The concept of bioisosterism is central to medicinal chemistry. Essentially, one functional group is replaced by another which has similar activity but a different chemical structure. This might be done for a variety of reasons: improving pharmaceutical properties, enabling new analogs, or inventing around existing intellectual property. Most medicinal chemists are familiar with common bioisosteres, such as replacing a carboxylic acid with an acyl sulfonamide. But what about replacing a carboxylic acid with an amidine? This and other surprising examples are provided in a new Angew. Chem. paper by Gerhard Klebe and colleagues at Philipps Universität Marburg.
The researchers focused on fragments binding to the hinge region of protein kinase A (PKA), a well-characterized and easily crystallized kinase. As we noted a couple weeks ago, most kinase inhibitors bind to the so-called hinge region, where the adenine ring of ATP normally sits. Protein backbone amides typically make one to three hydrogen bonds with inhibitors. The researchers chose 19 simple fragments, each containing an aromatic ring and various substituents, soaked these into crystals of PKA, and obtained high-resolution (between 1.12 and 1.82 Å) structures. They also experimentally measured the pKa values of each fragment.
All except two of the fragments made one or two hydrogen bonds to a backbone amide NH and/or carbonyl oxygen, but the moieties that did so varied dramatically. Benzamide, with its hydrogen bond accepting carbonyl oxygen and hydrogen bond donating primary amide, is a quintessential hinge-binder, but surprisingly benzoic acid bound in a similar fashion. The measured pKa of this carboxylic acid is 4.01, yet the acid serves as a hydrogen bond donor, suggesting that it is protonated in the active site of the enzyme.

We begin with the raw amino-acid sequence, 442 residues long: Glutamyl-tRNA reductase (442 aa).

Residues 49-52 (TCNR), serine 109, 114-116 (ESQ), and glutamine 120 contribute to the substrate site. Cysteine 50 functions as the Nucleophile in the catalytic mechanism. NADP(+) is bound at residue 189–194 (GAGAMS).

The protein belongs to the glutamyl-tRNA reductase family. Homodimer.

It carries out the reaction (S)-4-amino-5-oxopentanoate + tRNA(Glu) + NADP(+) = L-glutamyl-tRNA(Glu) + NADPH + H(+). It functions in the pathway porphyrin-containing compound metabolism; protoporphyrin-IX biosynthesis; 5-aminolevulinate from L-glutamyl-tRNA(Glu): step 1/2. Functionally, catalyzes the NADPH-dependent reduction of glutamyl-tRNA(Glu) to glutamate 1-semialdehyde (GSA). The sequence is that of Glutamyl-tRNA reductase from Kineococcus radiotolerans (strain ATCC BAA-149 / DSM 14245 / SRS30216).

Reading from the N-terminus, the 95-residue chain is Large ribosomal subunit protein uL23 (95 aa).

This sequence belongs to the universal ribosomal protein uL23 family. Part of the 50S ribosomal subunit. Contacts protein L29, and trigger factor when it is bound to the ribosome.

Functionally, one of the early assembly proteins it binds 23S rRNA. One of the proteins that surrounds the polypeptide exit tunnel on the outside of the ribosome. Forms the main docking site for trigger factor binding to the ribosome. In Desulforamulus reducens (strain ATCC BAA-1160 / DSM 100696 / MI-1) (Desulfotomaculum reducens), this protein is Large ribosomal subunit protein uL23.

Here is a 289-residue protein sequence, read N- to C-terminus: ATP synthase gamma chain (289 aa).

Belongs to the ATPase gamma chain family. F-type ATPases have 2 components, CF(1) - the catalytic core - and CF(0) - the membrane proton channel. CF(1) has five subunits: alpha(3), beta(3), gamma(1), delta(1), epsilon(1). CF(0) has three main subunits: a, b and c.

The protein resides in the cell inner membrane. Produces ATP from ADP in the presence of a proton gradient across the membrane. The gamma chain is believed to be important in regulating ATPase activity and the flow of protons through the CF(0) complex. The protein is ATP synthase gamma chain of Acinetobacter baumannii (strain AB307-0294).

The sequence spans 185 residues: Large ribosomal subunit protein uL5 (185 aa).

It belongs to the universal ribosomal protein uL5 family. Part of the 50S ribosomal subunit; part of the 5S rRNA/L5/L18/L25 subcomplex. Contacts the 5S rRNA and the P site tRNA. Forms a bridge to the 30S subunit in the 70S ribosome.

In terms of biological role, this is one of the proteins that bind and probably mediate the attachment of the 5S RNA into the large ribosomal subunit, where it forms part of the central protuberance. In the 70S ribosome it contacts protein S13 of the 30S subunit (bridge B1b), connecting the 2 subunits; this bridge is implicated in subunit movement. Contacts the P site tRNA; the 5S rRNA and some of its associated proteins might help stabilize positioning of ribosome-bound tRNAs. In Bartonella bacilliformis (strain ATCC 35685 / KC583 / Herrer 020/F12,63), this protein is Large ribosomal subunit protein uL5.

On the other end of the acidity spectrum, a substituted benzamidine fragment with a pKa of 10.78 bound in the neutral form, with a normally charged nitrogen atom serving as a hydrogen bond acceptor. In fact, the binding mode it assumes is identical to that of benzoic acid.
These and several other examples illustrate that protonation states of ligands in active sites can be very different from what one would predict based on calculated or even measured pKa values. There are of course limits: an amidine with a measured pKa of 11.32 avoids the hinge and instead interacts with an aspartic acid side chain.
One quibble is that the researchers did not seem to consider hydrogens on carbon atoms as potential acceptors; these are increasingly recognized as important, including in kinases. One pyridine fragment shown may have a CH in close proximity to a carbonyl, but it is difficult to tell from the figures, and the coordinates have not yet been released.
Another omission is the lack of quantitative information about binding energies. Just because benzoic acid and a benzamidine bind identically does not mean they have the same affinities. That said, Gerhard Klebe warned last year of the dangers of putting too much stock in thermodynamic measurements.
These issues aside, this is a nice analysis and should serve as a useful reminder to medicinal chemists that bioisoteres can be quite unexpected. And once the structures are released in the pdb, they will provide a useful resource for modelers seeking to recapitulate crystallographic data.